Are the Transfer Value Regulations Effective?
3rd August, 2023
Government Review Unveils Insights
Just past the 18 months’ timescale, the government have published the promised review of the Occupational and Personal Pension Schemes (Conditions for Transfers) Regulations 2021 (the regulations that introduced the red, amber and green flags systems for members interested in taking a transfer). The purpose of the review was to determine whether the regulations remain appropriate and effective in targeting pension scams and whether they generate unintended consequences.
What are the results?
The DWP have concluded that it will conduct further work with the pensions industry and the Pensions Regulator to explore whether changes could be implemented to the regulations to improve the pension transfer experience but without undermining the policy intent.
To give some context to the conclusion. Based on the data gathered (from over pension schemes, administrators and industry bodies) the government estimated that, from 290,000 transfers, only 1% (i.e. 2,900 transfers) had a red or amber flag present (i.e. flags which could have prevented or at least delayed a transfer). Moreover, 2,400 of those were amber flags.
This leads the government to believe that:
- the low percentage of transfers with a red or amber flag (1%) demonstrates there has not been a disproportionate cost to business following the implementation of the regulations,
- while data suggests that the regulations have not significantly lengthened transfer times the increase in waiting times for a Money and Pensions Service (MaPS) pension safeguarding appointment may have potential costs, and
- the original policy intent of the regulations remains appropriate.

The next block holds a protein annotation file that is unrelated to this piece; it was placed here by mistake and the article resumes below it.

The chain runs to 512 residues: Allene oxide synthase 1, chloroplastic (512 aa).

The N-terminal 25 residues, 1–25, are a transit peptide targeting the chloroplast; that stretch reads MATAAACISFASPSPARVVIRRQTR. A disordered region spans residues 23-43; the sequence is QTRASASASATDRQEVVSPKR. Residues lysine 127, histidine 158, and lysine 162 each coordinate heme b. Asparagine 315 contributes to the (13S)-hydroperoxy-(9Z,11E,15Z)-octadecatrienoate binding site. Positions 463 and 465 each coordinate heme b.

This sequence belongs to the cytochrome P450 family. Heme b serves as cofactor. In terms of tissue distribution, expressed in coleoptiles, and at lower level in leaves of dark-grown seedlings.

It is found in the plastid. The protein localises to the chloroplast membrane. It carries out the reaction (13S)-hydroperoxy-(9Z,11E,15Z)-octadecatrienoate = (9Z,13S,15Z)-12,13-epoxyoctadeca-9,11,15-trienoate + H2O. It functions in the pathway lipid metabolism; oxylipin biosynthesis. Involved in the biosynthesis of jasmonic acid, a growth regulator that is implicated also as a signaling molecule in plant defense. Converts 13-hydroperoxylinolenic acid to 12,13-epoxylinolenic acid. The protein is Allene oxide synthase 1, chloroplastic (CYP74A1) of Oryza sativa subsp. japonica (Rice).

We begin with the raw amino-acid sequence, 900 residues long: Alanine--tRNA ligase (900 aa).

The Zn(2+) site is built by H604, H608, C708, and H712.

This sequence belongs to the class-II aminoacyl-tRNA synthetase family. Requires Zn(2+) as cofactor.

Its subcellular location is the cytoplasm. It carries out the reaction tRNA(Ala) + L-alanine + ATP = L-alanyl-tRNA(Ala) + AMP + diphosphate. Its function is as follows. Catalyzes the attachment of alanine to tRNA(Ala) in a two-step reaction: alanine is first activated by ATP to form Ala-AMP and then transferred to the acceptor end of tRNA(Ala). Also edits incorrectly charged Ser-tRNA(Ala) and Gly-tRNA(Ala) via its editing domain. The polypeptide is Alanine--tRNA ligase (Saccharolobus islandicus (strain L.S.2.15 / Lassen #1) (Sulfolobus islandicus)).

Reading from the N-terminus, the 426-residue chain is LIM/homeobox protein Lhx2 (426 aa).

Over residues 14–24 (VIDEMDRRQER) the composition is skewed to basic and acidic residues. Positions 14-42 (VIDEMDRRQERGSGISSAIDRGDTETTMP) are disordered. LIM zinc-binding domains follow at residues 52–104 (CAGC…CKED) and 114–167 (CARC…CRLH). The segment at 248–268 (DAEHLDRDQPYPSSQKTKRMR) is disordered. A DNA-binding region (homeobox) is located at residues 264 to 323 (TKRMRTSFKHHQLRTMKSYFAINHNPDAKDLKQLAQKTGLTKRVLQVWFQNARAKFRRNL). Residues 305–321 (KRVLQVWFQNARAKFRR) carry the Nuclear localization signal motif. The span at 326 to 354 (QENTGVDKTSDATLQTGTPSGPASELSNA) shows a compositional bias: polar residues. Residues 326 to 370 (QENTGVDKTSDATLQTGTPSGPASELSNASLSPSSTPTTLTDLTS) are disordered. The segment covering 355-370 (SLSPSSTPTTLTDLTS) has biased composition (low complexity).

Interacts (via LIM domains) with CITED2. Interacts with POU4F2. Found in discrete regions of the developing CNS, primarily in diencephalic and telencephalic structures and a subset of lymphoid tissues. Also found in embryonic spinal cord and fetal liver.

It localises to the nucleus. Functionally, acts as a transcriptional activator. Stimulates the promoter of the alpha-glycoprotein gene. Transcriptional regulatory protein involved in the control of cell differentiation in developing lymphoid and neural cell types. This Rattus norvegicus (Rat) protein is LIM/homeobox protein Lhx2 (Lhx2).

The DWP did however hear evidence that the incentives flag is incorrectly blocking transfers due to the different interpretation of this flag by some providers. In addition, the review suggested that the overseas investment amber flag needs to be more clearly defined or removed. It was argued that the way this particular flag is structured can mean that an amber flag needs to be raised even when schemes have no concerns. The review found that overseas investments including in the receiving scheme was the most common amber flag with 57% of amber flags recorded.
Pension regulations, industry concerns
No specific proposals being made to address issues such as overseas investments (where delays in transfers can occur simply because a member’s transfer will be invested in a pooled fund which may include such assets), and incentives (where otherwise legitimate marketing strategies can prevent a member from transferring) is somewhat disappointing.
The pensions industry has expressed concern on the application of the regulations (particularly, the incentives and overseas investment flags). However, any further work conducted by the DWP to consider if changes could be implemented to improve the pension transfer experience, without undermining the policy intent, are unlikely to take effect before next year.
It is encouraging that whilst some pension scheme members have potentially had issues in so far as transfer requests being delayed or blocked. It is reported that, to date, the Pensions Ombudsman has received only a small number of complaints. Further, most of these are in respect of blocked transfers where there has been a red flag.
In our experience
Dalriada’s Irregular Schemes Team, experience on a daily basis, the impact faced by members who have transferred their pension arrangement(s) into what they often later learn is a pensions scam. Any inconvenience caused in a small percentage of cases needs weighed up against minimising the risk of members potentially losing their entire pension funds (often their second biggest asset).
In many cases members can also be ‘sucked in’ by those attempting to defraud them. Who are often persuaded that it is a fault of their ceding arrangements to unjustifiably attempt to hold on to their pension benefits. Clear-cut guidance is essential in enabling transferring arrangements to properly exercise their responsibilities when faced with a transfer request. As well as avoid future claims against their due diligence conduct.
Tactics by scammers will also constantly evolve. Therefore regular reviews of the guidance to ensure that it adapts to any changing tactics may be prudent.
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